Psalm 96: 1, 3, 4-5, 7-10
The responsorial psalm for this week comes from Psalm 96, a hymn inviting all of humanity to praise the glories of Israel’s God, who is the sole God of all creation.
This psalm has numerous verbal and thematic contacts with Isaiah 40-55, as does Psalm 98. Another version of the psalm is found in 1 Chronicles 16:23-33.
Sing to the LORD a new song;
The psalmist twice calls for a song of praise, each time highlighting a different aspect of the song.
First, the song is to be a new one. This is only appropriate since their salvation has transformed them into a new people. No longer will laments be acceptable — the only kind of song worthy of the event of salvation that has unfolded before their very eyes is a hymn of praise.
sing to the LORD, all you lands.
Second, the song is to be directed to all the earth or all the lands. While the primary meaning of the word ’eres designates the earth in a cosmological sense, a second and equally significant sense denotes a particular territory. One can conclude that in this psalm both the natural world and the human society within it are called to praise God.
Tell his glory among the nations; among all peoples, his wondrous deeds.
The glory (kābôd) of God refers to the visible manifestation of God’s splendor. While it is usually revealed in the Temple, here it is also associated with the wondrous deeds God has accomplished.
For great is the LORD and highly to be praised; awesome is he, beyond all gods. For all the gods of the nations are things of nought, but the LORD made the heavens.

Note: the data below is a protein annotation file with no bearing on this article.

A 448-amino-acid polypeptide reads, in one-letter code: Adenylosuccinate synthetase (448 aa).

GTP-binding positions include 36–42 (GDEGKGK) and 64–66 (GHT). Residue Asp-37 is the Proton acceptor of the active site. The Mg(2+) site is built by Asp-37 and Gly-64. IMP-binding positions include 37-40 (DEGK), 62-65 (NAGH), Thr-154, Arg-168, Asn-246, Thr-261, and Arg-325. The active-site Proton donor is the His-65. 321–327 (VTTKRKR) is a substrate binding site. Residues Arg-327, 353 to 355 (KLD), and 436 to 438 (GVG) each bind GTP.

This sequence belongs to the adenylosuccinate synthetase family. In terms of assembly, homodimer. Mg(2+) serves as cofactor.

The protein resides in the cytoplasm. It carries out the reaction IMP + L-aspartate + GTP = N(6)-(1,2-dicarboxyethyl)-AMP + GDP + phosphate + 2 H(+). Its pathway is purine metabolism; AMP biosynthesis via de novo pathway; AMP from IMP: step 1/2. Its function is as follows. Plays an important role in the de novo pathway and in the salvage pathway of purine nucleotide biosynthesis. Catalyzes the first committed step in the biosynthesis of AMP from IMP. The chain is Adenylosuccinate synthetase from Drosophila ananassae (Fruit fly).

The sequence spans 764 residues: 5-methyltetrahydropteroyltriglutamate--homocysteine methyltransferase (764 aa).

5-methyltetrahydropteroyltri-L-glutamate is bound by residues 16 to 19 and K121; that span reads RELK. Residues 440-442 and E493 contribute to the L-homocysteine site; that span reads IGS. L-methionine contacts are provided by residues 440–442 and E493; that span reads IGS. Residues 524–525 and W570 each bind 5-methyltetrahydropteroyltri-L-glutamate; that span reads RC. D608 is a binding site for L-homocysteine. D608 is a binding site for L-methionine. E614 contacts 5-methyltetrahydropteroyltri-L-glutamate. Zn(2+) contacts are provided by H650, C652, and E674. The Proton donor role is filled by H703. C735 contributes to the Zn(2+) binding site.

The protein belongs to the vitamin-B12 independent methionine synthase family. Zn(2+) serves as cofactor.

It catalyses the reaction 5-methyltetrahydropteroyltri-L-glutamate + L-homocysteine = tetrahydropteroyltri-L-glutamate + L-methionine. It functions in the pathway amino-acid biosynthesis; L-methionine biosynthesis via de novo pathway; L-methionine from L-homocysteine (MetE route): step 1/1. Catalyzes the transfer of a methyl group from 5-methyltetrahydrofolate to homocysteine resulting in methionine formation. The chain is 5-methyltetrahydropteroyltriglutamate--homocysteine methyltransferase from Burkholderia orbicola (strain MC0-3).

The primary focus of the psalm is the superiority of the God of Israel, who reigns as king over all the world. All the gods of the other nations are worthless idols (’ělîl); worship of them is futile.
On the other hand, the God of Israel is great. He is the one who made the heavens that stretch over the entire earth, demonstrating the scope of God’s reign. This is the God who should be feared.
Give to the LORD, you families of nations, give to the LORD glory and praise;
give to the LORD the glory due his name!
Once the nations have seen the wonders God has performed on behalf of Israel, they too are summoned to praise the LORD, who has been revealed in such a wondrous manner.
Bring gifts, and enter his courts.
The summons to worship this great God is clear: Bring gifts or tribute to the Temple.
Worship the LORD, in holy attire; tremble before him, all the earth;
It is not clear whether it is the LORD who is in holy attire or those who are officiating at the Temple worship. In either case, the scene described is magnificent, befitting so great a God.
say among the nations: The LORD is king,
The essence of their homage is the cultic cry: The LORD is king! This cry was frequently used during celebrations of the kingship of God. These either followed military victory or took place at the new year, when God’s primordial triumph over the forces of chaos was reenacted, after which the people at worship would proclaim the cry with joy.
he governs the peoples with equity.
As king, the LORD will govern (or judge, dîn) the people in the manner they deserve. Thus, the God of Israel exercises sovereign, universal, and equitable rule over the entire universe.